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If we knew that Ebola was sweeping through our community, through our yeshivos, our shuls and our playgrounds, wouldn’t we do everything in our power to halt the progress of this deadly disease? Would we spare no expense or effort to insure that our family, our friends and everyone we knew was safe and out of harm’s way? Of course we would. Because we are a community that values the sanctity of human life above all.
Except when it comes to mental illness.
Mental illness? It falls into the same category as drug addiction and sexual abuse and is yet another unspoken taboo in our world. We try to pretend that these issues don’t exist and if anyone does get up the courage to speak up about a problem, we silence them so that we can continue burying our heads in the sand and pretend that we are safe. That these are issues that don’t happen to “us.”
But they do.
I spoke to one girl today who was suffering from mental illness. Her only friend in the world had just committed suicide and she had no one to turn to. She told me that she had an extremely difficult childhood and when she told someone how bad the situation was, instead of getting her the help she so desperately needed, they labeled her a “problem.” That categorization follows her everywhere she goes, every day of her life. She is a pariah, an outcast.
She told me straight out that I wouldn’t be interested in helping her. That when you speak to people from the Orthodox Jewish community, they call an askan, who arranges to have you put away in a hospital, so that they can pretend you don’t exist. I spoke with her for a while and she had a hard time believing that I was frum. Because I listened. And I cared. And from her experience, frum people do neither of those when it comes to mental health.
All of us were shaken by the tragic death of Faigy Meyer and there were those who suggested that she suffered from mental illness. The day after Faigy took her own life I made a statement that I stand behind today: While Faigy may not have been my biological sister and I never met her, she is my sister because she is a part of klal yisroel and therefore, I lost a sister when she died.
I don’t want to cause grief to the Meyer family, but I can’t watch people die anymore because they suffer from a mental illness. We must bring this issue into the spotlight so that people can get the help they so desperately need. If someone has cancer, we stop at nothing to get them the most qualified doctors and the best medicines. When someone struggles with infertility, we move heaven and earth to get them the treatments they need. We are so busy bringing new lives into this world, but what about the people who are already in this world? Why are we forgetting about them? Why are we not getting them the help that they need?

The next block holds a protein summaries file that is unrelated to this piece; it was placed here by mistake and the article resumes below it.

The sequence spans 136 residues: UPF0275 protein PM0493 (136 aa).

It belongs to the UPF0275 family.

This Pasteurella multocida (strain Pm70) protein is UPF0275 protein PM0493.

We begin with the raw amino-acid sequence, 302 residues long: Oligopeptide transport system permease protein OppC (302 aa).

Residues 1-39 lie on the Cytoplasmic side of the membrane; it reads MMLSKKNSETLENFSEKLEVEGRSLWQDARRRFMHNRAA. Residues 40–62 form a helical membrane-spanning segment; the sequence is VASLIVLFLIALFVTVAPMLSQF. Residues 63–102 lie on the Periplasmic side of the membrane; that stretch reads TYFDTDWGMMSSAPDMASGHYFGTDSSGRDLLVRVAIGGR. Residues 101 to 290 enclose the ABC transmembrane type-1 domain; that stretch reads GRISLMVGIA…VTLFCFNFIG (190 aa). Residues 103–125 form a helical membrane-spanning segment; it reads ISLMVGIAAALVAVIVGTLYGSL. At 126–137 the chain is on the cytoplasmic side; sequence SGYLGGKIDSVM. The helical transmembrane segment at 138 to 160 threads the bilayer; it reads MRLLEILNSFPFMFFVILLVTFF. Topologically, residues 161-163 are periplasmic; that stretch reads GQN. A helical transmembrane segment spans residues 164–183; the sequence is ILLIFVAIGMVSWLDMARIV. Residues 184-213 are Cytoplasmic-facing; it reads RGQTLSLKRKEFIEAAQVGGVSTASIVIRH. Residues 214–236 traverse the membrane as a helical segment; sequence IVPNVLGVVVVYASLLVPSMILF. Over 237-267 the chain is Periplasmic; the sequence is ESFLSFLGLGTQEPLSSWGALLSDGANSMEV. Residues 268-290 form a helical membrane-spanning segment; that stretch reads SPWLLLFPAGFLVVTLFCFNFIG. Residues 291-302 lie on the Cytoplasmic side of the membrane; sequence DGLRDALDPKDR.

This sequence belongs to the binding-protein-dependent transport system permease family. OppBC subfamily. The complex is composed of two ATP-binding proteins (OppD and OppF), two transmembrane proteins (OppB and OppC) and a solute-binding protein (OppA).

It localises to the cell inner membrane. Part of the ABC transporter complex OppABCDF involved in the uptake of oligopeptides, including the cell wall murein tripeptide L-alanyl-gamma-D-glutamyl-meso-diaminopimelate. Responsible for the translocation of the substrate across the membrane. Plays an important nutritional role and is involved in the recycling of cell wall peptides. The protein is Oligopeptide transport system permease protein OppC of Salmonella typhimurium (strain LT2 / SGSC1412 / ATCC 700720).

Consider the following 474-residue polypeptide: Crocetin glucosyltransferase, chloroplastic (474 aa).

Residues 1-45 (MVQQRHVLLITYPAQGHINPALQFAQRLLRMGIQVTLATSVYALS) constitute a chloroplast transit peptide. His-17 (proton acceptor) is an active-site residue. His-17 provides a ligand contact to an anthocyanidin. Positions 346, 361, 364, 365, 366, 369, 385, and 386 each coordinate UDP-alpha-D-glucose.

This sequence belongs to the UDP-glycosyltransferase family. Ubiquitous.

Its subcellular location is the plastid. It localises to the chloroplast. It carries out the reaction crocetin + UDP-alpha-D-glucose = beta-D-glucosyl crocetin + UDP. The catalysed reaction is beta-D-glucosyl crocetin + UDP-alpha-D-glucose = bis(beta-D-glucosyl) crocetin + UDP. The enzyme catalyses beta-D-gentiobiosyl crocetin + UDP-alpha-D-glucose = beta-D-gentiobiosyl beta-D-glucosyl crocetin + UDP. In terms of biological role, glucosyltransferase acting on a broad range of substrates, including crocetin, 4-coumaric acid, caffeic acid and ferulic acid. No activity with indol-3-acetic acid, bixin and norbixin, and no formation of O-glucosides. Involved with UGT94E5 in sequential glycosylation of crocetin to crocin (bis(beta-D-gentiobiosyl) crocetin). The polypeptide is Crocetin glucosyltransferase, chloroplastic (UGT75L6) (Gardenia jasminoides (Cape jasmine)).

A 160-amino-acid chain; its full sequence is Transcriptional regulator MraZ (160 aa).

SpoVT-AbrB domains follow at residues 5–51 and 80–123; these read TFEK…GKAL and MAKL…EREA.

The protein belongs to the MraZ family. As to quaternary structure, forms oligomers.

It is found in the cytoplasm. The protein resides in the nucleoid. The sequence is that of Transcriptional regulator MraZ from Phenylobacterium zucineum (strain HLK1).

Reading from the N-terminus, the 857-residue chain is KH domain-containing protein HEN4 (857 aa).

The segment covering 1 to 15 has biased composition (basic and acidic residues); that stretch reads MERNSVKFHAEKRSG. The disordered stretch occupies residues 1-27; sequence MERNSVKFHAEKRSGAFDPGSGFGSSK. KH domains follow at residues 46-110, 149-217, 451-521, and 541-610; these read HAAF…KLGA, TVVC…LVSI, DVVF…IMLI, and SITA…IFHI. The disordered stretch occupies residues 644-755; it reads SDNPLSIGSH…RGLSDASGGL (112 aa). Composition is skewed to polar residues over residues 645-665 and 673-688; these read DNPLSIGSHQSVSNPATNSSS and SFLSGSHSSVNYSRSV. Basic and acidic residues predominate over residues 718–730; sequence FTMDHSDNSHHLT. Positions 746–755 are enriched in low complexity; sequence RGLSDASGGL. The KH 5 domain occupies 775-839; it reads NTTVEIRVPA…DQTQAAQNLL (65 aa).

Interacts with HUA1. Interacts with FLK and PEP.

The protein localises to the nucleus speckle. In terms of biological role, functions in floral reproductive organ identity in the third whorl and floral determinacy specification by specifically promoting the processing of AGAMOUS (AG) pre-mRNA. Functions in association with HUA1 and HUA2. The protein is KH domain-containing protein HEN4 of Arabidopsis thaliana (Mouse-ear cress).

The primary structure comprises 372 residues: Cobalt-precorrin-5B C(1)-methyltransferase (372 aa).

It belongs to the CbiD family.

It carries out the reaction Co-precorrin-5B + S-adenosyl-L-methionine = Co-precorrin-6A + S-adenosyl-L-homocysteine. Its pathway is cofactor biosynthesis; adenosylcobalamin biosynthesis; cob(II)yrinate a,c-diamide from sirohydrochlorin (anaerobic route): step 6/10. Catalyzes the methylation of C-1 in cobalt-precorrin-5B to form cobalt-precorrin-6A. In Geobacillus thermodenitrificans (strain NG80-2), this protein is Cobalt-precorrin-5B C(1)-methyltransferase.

Mental illness is a disease and we must accept it to be a real issue, not an imaginary problem that we can just wish away. Only after we accept this as a reality can we make progress and stem the tide of suicides that have been ripping our young people away from us in the prime of their lives at an alarming rate.
In the past ten days we have lost two young lives, one to mental illness and one to a drug overdose. How many more will it take? Are we going to wait for every family in klal yisroel to be hit by drugs, or abuse, or mental illness before we start taking the lifesaving steps that are needed to help those who are in need? Just how many more deaths will it take to make us wake up and face this head on?
As a member of Hatzolah, I am allowed to drive on Shabbos because there is a safek of pikuach nefesh when I go on calls. But when it comes to issues like this, cases that are 100 percent matters of life and death, we hang back and stand by the sidelines. Something is wrong with our value system and something has to change.
We are the most giving, caring and generous community in the world. There is no other group that has half as many charitable organizations, individuals who give of their lives to help others, yet when it comes to matters such as these we are silent. We are letting our people die. Worse yet, by not accepting what is happening, we are killing our loved ones, our friends and our neighbors.
I think, better yet, I know, the that the time has long passed for us as a community to stand together, accept these issues at face value and work together to help those in pain. We need to help those who suffer in silence.
Mental Illness kills. Sexual Abuse kills. Addiction kills. And we need to take action now before another young life is lost.
Zvi Gluck is the director of Amudim Community Resources, an organization dedicated to helping abuse victims and those suffering with addiction within the Jewish community and has been heavily involved in crisis intervention and management for the past 15 years. For more information go to www.amudim.org.